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Kinshasa can rejoice that some of Tshisékédi’s wishes have already been fulfilled. On the very day of his address in New York, the Banque Centrale du Congo (BCC) – which has been headed by Malangu Kabedi Mbuyi, a former IMF executive, since July – announced that the DRC’s foreign exchange reserves had reached $3.36bn on 17 September.
A 63% jump in foreign-exchange reserves in two months
This represents a 63% increase in two months, or a rise of $2.13bn in the country’s foreign-exchange reserves. The latter had plateaued below $800m during most of the first half of 2021.
“This level of reserves means that we have three months of import cover and therefore a little less stress. The BCC can also intervene in the foreign-exchange market to support the local currency, if necessary,” says economic analyst Al Kitenge.
The BCC’s foreign-exchange reserves has mostly been strengthened, thanks to IMF disbursements. The first disbursement ($217m) of the Extended Fund Facility (EFF), worth $1.52bn and disbursable in instalments over three years, took place in July. Two months after this disbursement, the DRC also received its share of the SDRs, (equivalent to $1.5bn), which the multilateral institution approved in June. These two disbursements alone represent 81% of Kinshasa’s monetary ‘safety net’ since June.
An IMF boost
The IMF’s support has helped Kinshasa get five years ahead of schedule when it comes to strengthening its foreign reserves. According to a July 2021 study, the IMF did not expect the DRC to reach the $3bn foreign reserves threshold on its own until 2026.
In fact, the IMF’s double boost comes on top of other financing that the fund has provided over the past two years, namely, a Rapid Credit Facility (RCF) of $368m, which was approved in December 2019 and allows “the authorities to meet their urgent needs in terms of balancing payments” by strengthening the foreign-exchange reserves.
The IMF had justified this assistance by “the recent fall in commodity prices, new spending initiatives and the relaxed expenditure surveillance during the political transition period”, which led to “a weakened fiscal position, mainly financed by the central bank” and a fall in international reserves “to dangerously low levels”.
Again in April 2020, the IMF approved a new $363m RCF “to assist the Democratic Republic of Congo in meeting balance-of-payments financing needs arising from the Covid-19 pandemic.”
The Fund’s predisposition to support the country sharply contrasts with the reticent attitude it had a few years ago. The institution had suspended a previous financing agreement concluded in 2012 after some mining contracts were left unpublished and amid tensions between former president Joseph Kabila’s administration and the country’s international partners – including the US, the IMF’s largest shareholder.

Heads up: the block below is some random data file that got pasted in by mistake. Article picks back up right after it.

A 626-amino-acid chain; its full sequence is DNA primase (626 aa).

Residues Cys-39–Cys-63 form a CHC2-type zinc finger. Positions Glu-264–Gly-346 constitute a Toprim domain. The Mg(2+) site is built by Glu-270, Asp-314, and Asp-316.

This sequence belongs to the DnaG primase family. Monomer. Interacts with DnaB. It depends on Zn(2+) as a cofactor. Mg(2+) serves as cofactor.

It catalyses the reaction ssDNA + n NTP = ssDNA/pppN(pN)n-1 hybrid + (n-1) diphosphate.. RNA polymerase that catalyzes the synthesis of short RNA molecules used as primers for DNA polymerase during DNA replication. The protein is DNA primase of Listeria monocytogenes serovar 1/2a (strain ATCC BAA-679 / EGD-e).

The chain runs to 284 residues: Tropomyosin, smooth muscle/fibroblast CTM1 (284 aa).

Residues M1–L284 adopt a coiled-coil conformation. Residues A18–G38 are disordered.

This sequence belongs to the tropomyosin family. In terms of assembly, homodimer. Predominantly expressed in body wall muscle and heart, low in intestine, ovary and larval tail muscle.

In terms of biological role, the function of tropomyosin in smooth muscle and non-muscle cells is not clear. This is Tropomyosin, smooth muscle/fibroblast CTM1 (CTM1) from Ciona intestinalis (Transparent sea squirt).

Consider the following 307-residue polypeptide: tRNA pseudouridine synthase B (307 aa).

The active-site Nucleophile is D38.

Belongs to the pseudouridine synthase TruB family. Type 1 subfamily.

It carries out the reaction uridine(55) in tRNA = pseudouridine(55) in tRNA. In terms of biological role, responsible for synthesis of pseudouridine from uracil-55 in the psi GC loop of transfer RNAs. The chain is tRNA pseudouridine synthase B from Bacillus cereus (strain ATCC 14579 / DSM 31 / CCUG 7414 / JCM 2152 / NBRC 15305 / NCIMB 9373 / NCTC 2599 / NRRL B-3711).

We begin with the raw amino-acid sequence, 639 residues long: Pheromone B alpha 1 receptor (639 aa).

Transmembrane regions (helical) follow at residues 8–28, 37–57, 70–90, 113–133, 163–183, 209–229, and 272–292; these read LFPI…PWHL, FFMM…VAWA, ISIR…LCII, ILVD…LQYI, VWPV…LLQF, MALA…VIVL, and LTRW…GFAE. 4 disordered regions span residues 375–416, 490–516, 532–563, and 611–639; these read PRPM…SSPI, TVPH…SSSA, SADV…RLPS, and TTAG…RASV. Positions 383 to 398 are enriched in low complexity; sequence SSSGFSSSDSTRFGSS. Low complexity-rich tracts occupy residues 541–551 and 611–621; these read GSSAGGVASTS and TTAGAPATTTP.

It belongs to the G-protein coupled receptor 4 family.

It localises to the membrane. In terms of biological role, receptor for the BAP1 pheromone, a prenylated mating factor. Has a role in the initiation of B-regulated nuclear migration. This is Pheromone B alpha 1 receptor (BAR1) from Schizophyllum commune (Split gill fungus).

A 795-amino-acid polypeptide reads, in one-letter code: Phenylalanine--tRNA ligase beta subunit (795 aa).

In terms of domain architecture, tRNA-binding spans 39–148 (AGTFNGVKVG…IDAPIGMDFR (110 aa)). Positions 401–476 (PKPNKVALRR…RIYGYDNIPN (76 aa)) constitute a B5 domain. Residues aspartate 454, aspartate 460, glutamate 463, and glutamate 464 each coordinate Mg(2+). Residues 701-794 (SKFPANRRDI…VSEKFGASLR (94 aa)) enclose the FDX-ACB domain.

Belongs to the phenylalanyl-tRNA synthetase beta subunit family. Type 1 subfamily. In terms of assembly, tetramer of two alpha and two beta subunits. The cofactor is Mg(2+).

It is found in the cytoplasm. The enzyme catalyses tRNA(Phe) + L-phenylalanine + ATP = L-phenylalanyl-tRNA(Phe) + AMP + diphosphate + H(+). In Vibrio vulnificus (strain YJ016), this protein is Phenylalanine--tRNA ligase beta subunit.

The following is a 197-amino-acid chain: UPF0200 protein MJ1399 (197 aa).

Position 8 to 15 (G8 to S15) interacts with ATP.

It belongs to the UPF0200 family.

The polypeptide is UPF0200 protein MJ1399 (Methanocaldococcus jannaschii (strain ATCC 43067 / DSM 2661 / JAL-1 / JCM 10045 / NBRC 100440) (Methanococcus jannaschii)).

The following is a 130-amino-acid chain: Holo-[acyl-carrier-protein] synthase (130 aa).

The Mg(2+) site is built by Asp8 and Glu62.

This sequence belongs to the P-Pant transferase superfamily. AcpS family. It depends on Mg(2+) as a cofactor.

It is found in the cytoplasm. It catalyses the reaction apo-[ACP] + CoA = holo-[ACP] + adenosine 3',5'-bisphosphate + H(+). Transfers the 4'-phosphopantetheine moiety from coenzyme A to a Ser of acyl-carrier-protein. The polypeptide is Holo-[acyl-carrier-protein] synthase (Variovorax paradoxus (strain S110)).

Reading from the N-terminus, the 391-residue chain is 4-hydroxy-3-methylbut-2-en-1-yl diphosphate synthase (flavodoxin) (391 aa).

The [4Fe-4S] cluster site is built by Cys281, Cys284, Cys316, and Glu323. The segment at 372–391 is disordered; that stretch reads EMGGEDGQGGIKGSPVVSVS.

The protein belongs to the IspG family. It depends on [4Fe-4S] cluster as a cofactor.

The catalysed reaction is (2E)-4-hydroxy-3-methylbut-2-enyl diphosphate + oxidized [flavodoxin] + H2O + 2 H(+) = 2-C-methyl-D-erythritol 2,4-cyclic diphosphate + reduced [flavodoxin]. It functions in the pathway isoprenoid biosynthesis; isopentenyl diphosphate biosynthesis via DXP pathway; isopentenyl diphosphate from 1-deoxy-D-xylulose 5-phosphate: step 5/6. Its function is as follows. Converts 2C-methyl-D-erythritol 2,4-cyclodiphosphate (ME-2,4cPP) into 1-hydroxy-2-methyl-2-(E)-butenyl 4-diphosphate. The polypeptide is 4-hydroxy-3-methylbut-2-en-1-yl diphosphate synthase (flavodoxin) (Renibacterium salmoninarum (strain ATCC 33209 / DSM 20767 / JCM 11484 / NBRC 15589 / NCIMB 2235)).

In contrast, Tshisékédi’s teams are strongly committed to pursuing the reforms that the Fund has recommended, including overhauling the central bank’s governance, which led, among other things, to Mbuyi’s appointment.
Although the multilateral institution’s interventions have allowed Kinshasa to reach a level of comfort faster than expected, Kitenge notes that this respite is the perfect moment to focus on the nature of goods that the DRC imports and to work on substituting certain imports with local production. “This comfort is illusory because, in the event of an exogenous shock (Covid-19 is one), imports are not the answer. Our economy’s resilience lies in the strength of domestic production of goods and services,” says the analyst.
The IMF expects the DRC’s current-account deficit to narrow from -2.1% of GDP in 2021 to -1.3% in 2026. However, this anticipated improvement in the country’s trade position is based on the assumption that the value of mining exports, whose volumes and prices have risen in recent months, will increase. Meanwhile, the Covid-19 crisis has reduced imports.
However, the extractive sector’s rebound could be disrupted by the review – announced by Kinshasa – of mining contracts. Moreover, imports of goods, which had fallen to $11.9bn in 2020, are expected to almost double by 2026 to reach $22.4bn, according to IMF forecasts. Failure to achieve the expected gains on exports, combined with a steep rise in imports, would very quickly eat away at the BCC’s ‘foreign exchange cushion’, as well as the Congolese franc’s equilibrium and, ultimately, the population’s purchasing power.
“We import everything from tomatoes to salted fish… The DRC needs to reach at least $7bn in reserves to be sure of being able to cope with any internal or external economic shocks that may occur,” says Valéry Madianga of Kinshasa’s Observatoire de la Dépense Publique. According to the analyst, this requires increased revenue mobilisation (tax reforms and fighting against corruption) and imposing a regular repatriation policy on a larger share of mining operators’ earnings, in accordance with the new mining code. “Otherwise, the country will remain dependent on IMF aid, which intervenes on an ad hoc basis,” says the researcher.
“Implementing new reserve-requirement regulations and transferring BCC foreign-currency deposits, which are currently in local commercial bank accounts abroad, will help increase reserves,” said the IMF in its July 2021 report.
In September 2020, the Tshisékédi administration had indicated that the amount to be repatriated was $8.1bn, out of a total of $12.6bn made in export earnings from mining products generated between July 2018 and June 2020. The BCC is expected to collect $4bn in foreign exchange through this mechanism.
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